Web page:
And here is the case. It has three leds - power, esp alive, and pump off (=inverted due NPN transistor). The case is too small, naturally, but it seems to be pretty firm when stuffed down. The nice looking connector is from dumpster diving. You can also see the professional looking ;) universal glue casing i made for the HC-SR04 ultrasound. I though it would be good to have some protection there since its going to hang over the water container. The switch is "manual on" - a switch to force the pump on for reason or another.
Now, back to code.
I have been soldering the first protoboard. Today morning, when power applied it woke up and everything seemed to work. I have almost up to date schematics on pen-n-paper style, but i think i will not draw them clean, unless requested. Some hardware changes:
I also updated the first code to github, that contains the current 'testcode' -- its to be fully rewritten. This one is for proof-of-concept and hardware verification.
I stumbled a bit with memory on the ESP, seems like the WiFiClientSecure (that is needed to send email via google smtp) is a shitty library. For debugging purposes i had my logs ringbuffer quite large -> memory quite low, and the board seemed to throw exception with no good reason when trying to send the email. Shit.
There are few more jump-wires to be connected but then the (board) hardware is done. Other hardware stuff needed is to make case for the ultrasound ranger (measuring water level) and something for the 'water switch' (making sure water appears on the top, and pipe is not disconnected).
Ok, now i received a tinyrtc module from China. Seems like i did pick bad choice; this version requires +5V to work. And on top of that its made for LIR2032 rechargeable battery, and the China shop shipped it with "rechargeable CR2032", that i belive to be just normal CR2032. To avoid any troubles, i soldered some components of (include +5V pullups on the I2C bus) as described here:( source: google gave me this but i think i found it on some discussion thread)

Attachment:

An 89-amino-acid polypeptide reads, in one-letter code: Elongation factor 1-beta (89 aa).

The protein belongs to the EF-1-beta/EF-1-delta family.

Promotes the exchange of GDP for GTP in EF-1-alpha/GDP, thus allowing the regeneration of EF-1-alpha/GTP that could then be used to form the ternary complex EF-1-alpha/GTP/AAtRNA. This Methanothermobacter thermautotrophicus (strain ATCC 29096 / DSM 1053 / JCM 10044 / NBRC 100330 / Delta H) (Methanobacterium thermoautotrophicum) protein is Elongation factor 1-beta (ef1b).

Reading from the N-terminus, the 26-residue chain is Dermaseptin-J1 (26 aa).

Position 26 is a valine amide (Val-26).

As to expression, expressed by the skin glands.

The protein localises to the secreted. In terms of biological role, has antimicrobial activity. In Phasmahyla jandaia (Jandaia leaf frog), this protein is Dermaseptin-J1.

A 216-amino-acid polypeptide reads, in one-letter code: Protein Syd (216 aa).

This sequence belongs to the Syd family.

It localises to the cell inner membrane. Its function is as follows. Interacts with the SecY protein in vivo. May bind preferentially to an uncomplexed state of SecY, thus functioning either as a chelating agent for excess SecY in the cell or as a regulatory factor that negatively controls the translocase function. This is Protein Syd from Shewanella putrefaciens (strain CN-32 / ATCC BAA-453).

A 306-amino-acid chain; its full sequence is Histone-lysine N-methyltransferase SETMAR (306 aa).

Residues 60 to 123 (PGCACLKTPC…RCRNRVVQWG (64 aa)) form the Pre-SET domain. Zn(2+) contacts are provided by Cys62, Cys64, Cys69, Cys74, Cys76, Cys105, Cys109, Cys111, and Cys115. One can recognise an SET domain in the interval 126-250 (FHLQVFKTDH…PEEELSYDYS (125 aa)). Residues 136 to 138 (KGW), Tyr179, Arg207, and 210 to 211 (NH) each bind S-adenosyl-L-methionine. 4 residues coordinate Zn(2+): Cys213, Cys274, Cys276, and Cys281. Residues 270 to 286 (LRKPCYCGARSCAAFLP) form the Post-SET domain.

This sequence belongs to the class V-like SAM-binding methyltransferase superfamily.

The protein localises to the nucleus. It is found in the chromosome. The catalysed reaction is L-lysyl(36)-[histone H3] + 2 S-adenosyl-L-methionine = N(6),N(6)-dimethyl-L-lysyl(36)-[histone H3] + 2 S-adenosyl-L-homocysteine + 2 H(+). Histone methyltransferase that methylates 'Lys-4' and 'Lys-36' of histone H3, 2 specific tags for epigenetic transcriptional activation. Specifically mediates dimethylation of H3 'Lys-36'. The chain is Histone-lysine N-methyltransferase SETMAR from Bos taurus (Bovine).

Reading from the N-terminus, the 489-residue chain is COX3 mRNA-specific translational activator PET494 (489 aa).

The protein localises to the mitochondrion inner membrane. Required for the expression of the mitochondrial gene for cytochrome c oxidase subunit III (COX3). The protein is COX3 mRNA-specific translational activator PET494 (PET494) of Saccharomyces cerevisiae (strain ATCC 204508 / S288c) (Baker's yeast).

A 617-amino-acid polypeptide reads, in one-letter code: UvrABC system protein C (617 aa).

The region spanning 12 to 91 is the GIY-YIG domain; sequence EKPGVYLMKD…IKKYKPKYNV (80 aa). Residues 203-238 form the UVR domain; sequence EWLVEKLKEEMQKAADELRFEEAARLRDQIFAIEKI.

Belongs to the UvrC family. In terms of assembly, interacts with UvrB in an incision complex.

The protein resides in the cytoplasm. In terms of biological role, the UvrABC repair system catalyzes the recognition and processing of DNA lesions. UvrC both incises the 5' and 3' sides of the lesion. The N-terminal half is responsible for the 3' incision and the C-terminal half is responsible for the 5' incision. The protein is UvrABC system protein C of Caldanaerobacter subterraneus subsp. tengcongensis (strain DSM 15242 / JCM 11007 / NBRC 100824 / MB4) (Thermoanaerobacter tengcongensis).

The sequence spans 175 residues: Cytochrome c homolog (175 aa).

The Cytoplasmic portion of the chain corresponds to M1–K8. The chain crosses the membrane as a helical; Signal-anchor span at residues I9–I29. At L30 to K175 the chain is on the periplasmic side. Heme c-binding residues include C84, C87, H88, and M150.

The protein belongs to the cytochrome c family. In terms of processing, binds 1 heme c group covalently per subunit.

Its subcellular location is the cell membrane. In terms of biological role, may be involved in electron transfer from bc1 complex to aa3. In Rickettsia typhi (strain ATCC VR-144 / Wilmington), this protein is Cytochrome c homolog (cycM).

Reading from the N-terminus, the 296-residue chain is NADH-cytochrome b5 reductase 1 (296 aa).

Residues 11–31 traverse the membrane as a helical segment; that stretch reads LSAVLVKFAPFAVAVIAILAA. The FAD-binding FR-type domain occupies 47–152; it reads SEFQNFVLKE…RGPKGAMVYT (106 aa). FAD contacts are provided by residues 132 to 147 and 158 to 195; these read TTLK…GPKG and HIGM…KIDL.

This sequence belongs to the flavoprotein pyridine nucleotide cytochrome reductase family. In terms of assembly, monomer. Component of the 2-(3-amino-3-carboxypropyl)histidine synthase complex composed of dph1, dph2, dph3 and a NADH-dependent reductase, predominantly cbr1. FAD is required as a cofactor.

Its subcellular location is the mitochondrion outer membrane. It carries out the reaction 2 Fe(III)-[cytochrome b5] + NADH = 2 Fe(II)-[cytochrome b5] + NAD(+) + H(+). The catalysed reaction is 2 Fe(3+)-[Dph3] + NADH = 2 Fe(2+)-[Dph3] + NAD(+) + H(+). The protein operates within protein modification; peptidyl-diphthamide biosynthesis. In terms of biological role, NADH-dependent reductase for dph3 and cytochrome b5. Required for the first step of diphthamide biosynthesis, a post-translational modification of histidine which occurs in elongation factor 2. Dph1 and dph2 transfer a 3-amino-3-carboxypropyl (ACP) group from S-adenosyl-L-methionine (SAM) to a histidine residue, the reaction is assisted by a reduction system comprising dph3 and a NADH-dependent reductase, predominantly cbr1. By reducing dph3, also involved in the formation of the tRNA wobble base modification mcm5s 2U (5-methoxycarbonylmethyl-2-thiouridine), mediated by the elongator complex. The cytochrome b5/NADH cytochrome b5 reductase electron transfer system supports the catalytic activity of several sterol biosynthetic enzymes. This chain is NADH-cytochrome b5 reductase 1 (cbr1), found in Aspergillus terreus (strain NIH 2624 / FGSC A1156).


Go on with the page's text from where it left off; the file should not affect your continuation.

While getting the chip connected i first tried with GPIO16, but it seems like (after googling) there is something special with that pin, using pins 14 and 12 works fine.
Anyway, i need +5V rail for the HC-SR04 and LM35 so its no trouble. The (adjustable) buck-converter have not arrived, when it does i have all the components i need to make first proto board. I'll use the buck-converter to power +5V and then use linear regulator to get the 3.3V for the ESP.
I also managed to use the platformio data/ folder, that works fine as long as you remember to call SPIFFS.begin() before assuming anything to work. I dumped CSS and index.html file there and i am using the C++-code to provide json - get api for the static html. This way i do not have to hardcode any html to the C++ side, which is nice.
Here is screenshot of the current main page. Simple.
Leassons learned so far:
Figure 1: The ADC values calibrated with potentiometer. UP-DOWN: the value red from analogRead, LEFT-RIGT: The voltage measured with multimeter.